Yesterday I overheard my husband having a conversation with his assistant at work. Here’s the general gist. Max asks assistant to complete task. Assistant fails. Max calls assistant on failure. Assistant lies. Max calls assistant on lie. Assistant lies again and shortly thereafter gets busted, causing him great embarrassment. And that’s what got me thinking about the importance of being accountable.
Being accountable is something I rank high in importance.
Whether fear, immaturity or plain stupidity lay behind his assistant’s dishonesty, he’d made a foolish move. If the company can’t count on him to do what they’re paying him for, or at the very least, accept responsibility when he fails to deliver, how are they supposed to trust him? If there’s no trust, where’s the relationship heading? Nowhere good. And that pertains to all of us and all of our relationships — in the workplace and in our personal lives.
What consumes me, though, isn’t the impact that a lack of accountability can have on our relationships with others. It’s the impact it can have on ourselves.
For me, accountability ranks high primarily for selfish reasons: I can’t move forward peacefully without it.
No need to get out the violins, but over the years I’ve incurred my fair share of emotional blows. Haven’t we all? As human beings, we have the ability to be cruel, or just plain thoughtless. Either way, we’re capable of causing great suffering to one another. That said, when we fall victim to suffering inflicted by others when we’re not looking at our role in the story, there’s no end to the suffering. At least, that’s what I’ve learned from personal experience.
In 2008, my ex-husband dropped a bomb on me.
He told me that in our 10 years of marriage, he had never felt like himself when he was in my company, and he couldn’t see that ever changing. A day or two later, I discovered that he’d made multiple phone calls to another woman in the weeks prior to his confession. Within a couple of months, we got divorced and he was officially in a relationship with the other woman. In our decade together, we had tried therapy several times. During none of our sessions did he ever suggest he was anything other than happy. How was I to have known?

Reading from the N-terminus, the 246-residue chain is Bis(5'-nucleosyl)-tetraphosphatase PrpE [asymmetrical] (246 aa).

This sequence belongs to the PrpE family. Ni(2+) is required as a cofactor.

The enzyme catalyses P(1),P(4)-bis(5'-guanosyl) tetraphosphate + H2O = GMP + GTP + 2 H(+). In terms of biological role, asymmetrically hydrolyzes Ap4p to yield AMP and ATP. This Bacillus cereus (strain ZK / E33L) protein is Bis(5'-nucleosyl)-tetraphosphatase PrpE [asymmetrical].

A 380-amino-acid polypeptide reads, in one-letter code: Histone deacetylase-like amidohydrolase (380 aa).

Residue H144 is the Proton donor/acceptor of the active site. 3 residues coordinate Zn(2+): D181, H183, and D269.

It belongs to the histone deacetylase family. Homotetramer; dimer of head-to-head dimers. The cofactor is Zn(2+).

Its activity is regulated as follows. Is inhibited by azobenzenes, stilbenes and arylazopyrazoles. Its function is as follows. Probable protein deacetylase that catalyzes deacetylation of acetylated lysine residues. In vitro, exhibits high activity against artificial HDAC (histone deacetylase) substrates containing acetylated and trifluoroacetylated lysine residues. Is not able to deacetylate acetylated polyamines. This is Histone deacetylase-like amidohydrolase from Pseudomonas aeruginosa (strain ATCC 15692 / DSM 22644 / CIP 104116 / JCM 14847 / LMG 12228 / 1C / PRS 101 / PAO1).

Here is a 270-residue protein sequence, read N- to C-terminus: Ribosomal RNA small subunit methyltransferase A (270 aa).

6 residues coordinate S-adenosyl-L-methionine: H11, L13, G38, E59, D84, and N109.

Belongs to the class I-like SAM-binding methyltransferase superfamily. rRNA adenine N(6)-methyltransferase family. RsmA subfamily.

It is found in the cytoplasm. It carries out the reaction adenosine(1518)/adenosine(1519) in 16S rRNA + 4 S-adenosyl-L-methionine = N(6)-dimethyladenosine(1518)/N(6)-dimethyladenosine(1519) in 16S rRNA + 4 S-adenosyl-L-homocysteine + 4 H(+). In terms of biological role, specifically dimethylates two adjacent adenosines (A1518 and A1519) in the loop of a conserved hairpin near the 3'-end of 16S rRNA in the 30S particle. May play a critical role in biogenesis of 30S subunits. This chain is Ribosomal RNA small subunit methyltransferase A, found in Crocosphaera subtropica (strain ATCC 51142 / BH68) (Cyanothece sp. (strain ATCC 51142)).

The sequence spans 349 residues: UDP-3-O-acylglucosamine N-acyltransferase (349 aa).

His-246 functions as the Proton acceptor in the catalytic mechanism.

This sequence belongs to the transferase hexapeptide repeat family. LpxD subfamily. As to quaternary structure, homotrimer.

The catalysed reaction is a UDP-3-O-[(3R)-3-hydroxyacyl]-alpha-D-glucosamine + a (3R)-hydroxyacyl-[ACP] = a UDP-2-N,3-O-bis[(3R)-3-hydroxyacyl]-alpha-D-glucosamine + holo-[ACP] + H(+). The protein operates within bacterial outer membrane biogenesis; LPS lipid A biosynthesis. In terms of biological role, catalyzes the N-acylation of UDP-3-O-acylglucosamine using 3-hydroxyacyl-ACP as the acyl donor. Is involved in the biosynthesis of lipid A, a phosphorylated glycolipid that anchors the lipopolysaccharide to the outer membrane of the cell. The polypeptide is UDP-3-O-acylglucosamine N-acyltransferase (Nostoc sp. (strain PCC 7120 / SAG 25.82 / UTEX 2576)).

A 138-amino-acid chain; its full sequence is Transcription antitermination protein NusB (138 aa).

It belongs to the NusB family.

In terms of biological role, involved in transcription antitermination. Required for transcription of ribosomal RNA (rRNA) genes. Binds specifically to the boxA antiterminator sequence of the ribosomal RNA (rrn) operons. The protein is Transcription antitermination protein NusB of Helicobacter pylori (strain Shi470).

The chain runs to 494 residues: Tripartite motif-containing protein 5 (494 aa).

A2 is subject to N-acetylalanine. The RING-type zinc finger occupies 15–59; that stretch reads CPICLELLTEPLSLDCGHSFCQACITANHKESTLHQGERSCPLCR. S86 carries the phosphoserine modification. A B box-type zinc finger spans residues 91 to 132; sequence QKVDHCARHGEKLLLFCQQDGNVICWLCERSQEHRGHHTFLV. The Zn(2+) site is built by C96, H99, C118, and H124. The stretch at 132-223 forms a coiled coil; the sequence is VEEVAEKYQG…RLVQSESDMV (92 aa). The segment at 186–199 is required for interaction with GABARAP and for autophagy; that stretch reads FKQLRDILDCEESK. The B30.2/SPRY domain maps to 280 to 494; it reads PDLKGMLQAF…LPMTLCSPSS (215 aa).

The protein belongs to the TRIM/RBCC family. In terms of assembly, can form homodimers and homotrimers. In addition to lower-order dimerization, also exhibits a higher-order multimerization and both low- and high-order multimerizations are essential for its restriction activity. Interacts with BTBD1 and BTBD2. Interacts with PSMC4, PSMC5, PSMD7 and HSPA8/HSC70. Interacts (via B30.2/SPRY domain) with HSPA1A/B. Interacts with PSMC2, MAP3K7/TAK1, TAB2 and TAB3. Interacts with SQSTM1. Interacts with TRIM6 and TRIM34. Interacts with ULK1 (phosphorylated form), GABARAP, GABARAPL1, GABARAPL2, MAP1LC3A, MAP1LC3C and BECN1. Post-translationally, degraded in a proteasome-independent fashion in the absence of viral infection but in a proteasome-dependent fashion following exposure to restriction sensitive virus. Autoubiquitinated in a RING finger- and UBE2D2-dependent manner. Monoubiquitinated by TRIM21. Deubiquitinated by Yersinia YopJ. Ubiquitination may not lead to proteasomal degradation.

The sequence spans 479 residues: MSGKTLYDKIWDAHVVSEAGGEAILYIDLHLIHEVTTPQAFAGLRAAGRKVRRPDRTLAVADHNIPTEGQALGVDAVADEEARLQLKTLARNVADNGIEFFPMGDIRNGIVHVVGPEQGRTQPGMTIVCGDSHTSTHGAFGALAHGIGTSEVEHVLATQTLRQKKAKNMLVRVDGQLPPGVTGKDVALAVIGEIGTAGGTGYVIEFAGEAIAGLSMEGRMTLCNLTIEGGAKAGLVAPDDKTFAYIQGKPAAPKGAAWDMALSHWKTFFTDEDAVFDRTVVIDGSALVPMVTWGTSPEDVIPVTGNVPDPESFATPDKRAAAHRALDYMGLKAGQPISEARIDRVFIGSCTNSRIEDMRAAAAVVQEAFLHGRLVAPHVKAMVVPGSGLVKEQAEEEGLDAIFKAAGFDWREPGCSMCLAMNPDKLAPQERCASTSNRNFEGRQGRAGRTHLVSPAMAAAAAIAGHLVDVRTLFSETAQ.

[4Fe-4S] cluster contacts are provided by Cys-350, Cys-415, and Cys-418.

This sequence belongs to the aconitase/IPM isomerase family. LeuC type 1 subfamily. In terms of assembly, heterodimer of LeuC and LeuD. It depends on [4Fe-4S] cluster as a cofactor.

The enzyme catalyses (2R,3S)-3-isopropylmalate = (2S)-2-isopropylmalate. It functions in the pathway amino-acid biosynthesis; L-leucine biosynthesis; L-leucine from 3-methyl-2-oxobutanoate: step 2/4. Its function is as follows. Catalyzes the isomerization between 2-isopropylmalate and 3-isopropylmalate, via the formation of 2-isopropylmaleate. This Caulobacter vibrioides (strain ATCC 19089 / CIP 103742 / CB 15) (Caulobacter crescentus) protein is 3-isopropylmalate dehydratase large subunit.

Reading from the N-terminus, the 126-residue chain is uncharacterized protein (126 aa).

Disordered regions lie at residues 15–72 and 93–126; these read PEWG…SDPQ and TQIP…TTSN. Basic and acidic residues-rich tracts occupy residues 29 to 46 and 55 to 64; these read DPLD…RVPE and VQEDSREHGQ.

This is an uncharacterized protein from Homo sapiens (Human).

The demise of our marriage was incredibly painful, to state the obvious. I still have flashbacks of the evening I sat in my car on a quiet suburban street and screamed so loudly that I literally woke up without a voice the next day. For months or perhaps a few years following — I honestly can’t recall — I was the walking wounded, inflicted by the suffering he had caused me and unable to imagine living without that pain.
At some point, though, I owned up to myself about something I wasn’t proud of. While I had loved him, I had often felt embarrassed about how he conducted himself socially, and there were times I felt I had to call him on it. For example, when he asked a client of mine how much he made a year, I couldn’t not tell him how inappropriate that was. Still, I married him, didn’t I? I did it knowing full well that there were parts of him I didn’t accept. So really, how could he possibly have lived with me without feeling that he needed to be a different self from the self he felt born to be? Without condoning his behaviour, I saw my role for what it was. From then on, I began to heal.
But what if you have no role in the story? How can you possibly be accountable?
I believe you can always — and I mean always — be accountable. Granted, in some situations you may not be responsible for the events that unfold, but you can always be accountable for how you choose (yes, choose) to respond. If your employer fires you without cause, if your partner cheats on you, and yes, even if somebody you love deeply dies — you ultimately get to decide how to move forward.
I’m not saying dust off your pain, pull up your socks and carry on without grieving what has befallen you. Pain takes time to process. Sometimes weeks, sometimes months, sometimes years. But when you’re tired of living with the pain, when you believe there’s nothing left to process, remember, you have 100% control of one thing and one thing only, and that’s yourself. Be true.
Viv for today xo
And now, how about something completely different? Have you ever felt like a complete and utter imposter? I have and here’s my story.
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